My friend Marty Nemko has started a blog. Marty is a career coach, contributing editor to US News & World Report, and radio host in the Bay Area. Unlike a lot of "coaches" who are high on fluff and low on substance, Marty is a deep, provocative thinker who loves ideas and argument. Here’s his Best Careers of ’08 feature in US News. Here’s his interview with me last year.
1. The widespread abandonment of ability-grouped classes. In most of today’s elementary schools, gifted and slow are placed in the same class. That creates more equality–especially racial equality–but the result is that all children receive a worse education. Imagine for example, that you spoke good Mandarin but wanted to become expert. Wouldn’t you prefer a class with advanced students rather than one that also had beginners? Yet today, we don’t give smart kids (or their parents) that choice. We force them into mixed-ability classes, where dispositive metaevaluations reveal they learn less and are bored. And because, on average, boys are more active than girls, they more often can’t sit still for six hours a day, five days a week, 180 days a year, year after year. Rather than the harder task of accommodating to smart, active boys’ needs, countless teachers have urged parents to put these boys, long-term, on Ritalin–a meth-like drug.
2. That elementary school teachers are overwhelmingly female. Today, the percentage is up to 92%, the highest ever recorded. Even if teachers believe they’re accommodating to all students’ needs, they can’t help but tilt their teaching to what appeals to them. Thus, books about male heroism are replaced by those of female relationships and heroines, typically in which an inferior male is shown-up by a wise female. Competition–a prime motivator for boys–is replaced by so-called "cooperative learning," which usually reduces to the bright doing the slow’s work, boring the bright kid and precluding him from learning new things.
3. The media’s continuing to perpetrate the myth that females are oppressed and males are the oppressor. For example, they continue to spout these disproven assertions:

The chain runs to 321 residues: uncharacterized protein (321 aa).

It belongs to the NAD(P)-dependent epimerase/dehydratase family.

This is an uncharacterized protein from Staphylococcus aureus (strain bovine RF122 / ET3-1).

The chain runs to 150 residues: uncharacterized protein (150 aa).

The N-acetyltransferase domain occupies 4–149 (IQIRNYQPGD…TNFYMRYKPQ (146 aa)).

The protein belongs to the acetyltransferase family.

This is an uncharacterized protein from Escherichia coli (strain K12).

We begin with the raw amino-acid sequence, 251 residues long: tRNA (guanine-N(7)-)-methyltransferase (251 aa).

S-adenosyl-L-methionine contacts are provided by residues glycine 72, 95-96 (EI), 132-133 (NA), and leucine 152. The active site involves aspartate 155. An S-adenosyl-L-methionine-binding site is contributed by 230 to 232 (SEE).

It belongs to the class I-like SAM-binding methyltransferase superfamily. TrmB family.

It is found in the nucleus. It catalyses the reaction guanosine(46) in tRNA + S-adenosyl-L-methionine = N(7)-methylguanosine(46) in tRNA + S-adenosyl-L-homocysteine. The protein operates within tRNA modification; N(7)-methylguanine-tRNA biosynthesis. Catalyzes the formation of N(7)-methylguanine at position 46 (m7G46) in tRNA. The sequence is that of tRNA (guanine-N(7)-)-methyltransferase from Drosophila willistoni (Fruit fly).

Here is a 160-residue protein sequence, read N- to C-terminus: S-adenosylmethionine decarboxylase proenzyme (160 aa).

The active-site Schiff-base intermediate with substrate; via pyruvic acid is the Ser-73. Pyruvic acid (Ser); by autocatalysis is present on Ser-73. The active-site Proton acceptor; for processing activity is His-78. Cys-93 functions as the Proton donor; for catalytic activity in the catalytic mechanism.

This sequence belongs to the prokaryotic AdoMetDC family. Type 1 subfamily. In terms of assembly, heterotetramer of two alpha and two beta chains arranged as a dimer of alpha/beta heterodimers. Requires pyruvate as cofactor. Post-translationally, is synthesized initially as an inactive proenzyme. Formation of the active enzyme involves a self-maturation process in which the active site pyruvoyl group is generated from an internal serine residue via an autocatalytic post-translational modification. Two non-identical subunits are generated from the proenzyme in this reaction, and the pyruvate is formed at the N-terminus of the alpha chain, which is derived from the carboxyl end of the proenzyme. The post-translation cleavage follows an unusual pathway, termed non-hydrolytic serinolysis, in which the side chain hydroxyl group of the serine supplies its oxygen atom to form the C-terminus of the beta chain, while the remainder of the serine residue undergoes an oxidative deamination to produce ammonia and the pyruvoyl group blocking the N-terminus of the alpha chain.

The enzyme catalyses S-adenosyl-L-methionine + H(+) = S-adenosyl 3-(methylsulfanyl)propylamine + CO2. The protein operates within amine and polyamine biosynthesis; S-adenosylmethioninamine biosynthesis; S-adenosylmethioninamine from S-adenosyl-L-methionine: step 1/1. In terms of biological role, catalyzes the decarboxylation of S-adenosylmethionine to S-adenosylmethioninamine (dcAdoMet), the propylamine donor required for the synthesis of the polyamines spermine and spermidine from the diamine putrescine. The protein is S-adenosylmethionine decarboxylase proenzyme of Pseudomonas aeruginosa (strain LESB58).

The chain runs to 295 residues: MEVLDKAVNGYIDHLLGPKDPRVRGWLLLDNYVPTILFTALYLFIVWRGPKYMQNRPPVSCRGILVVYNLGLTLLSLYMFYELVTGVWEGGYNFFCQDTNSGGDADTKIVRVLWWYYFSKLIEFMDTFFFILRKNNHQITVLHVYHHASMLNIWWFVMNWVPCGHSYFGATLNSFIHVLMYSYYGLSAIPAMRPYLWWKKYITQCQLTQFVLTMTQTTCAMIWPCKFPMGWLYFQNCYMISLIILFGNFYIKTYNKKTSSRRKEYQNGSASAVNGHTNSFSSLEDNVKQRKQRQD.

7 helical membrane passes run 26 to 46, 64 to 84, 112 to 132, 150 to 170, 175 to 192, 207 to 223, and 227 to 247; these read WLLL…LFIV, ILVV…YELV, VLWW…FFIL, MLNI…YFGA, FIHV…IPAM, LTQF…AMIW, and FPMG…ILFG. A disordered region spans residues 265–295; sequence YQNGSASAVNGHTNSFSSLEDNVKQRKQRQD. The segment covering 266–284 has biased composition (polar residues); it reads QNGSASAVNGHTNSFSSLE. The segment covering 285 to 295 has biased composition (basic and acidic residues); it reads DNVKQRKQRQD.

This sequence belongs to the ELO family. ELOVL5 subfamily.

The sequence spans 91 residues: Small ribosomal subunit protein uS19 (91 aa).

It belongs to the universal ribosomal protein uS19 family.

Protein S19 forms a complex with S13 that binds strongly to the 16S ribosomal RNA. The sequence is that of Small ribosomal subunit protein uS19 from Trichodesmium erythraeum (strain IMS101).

— women earn 79 cents on the dollar compared with men. In fact, according to the definitive book on the topic, Why Men Earn More, for the same work, women earn at least as much as men do.
— women are underrepresented in high-level positions because of sexism. In fact, as documented in recent well-reviewed books such as Susan Pinker’s The Sexual Paradox, women’s not being in high-office comes much more from choosing to have a less work-centric lifestyle.
— the schools shortchange girls relative to boys. (the long-debunked Reviving Ophelia canard.)
— men abuse women–in fact, studies show that 30 to 52% of severe domestic violence is perpetrated by women.
Thus, the feeling among educators, policymakers, and the public, is that we need to do more for females than for males, ignoring such statistics that boys are achieving far worse in school than are girls, much more likely to abuse drugs, commit suicide, and drop out of high school, far less likely to graduate from college, much more likely, as young adults, to be sleeping late unemployed on their parents’ sofas.
4. Society’s bias that says: let’s help those with the greatest deficit rather than those with the greatest potential to profit: "Those smart boys will do okay on their own. Let’s commit our resources to the lowest achievers." I deeply believe that such a philosophy will reduce our society to the lowest common denominator, ironically resulting in a worse life for us all. Besides, it simply is unfair for the public schools to not provide at least a marginally appropriate education for all kids, and right now, smart boys get the very least appropriate education.